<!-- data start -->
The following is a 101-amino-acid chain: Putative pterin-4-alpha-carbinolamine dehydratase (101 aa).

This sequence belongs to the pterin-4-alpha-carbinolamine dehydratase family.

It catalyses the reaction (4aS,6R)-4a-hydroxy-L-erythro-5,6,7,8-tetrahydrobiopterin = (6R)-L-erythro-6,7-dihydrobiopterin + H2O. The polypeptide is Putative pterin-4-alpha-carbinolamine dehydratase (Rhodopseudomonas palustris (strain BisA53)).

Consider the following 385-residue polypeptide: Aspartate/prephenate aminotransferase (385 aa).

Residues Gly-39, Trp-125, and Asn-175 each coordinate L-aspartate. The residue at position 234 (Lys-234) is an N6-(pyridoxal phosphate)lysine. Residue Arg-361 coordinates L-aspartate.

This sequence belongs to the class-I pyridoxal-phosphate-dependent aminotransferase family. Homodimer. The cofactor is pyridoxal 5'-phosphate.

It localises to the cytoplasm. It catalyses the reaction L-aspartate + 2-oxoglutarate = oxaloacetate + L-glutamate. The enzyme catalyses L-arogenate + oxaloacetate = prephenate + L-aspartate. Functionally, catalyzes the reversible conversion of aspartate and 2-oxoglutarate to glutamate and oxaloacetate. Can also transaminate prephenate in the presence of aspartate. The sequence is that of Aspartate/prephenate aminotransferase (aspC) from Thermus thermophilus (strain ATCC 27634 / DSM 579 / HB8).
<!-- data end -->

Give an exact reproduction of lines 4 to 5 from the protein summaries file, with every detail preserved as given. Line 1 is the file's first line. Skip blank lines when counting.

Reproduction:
Consider the following 385-residue polypeptide: Aspartate/prephenate aminotransferase (385 aa).

Residues Gly-39, Trp-125, and Asn-175 each coordinate L-aspartate. The residue at position 234 (Lys-234) is an N6-(pyridoxal phosphate)lysine. Residue Arg-361 coordinates L-aspartate.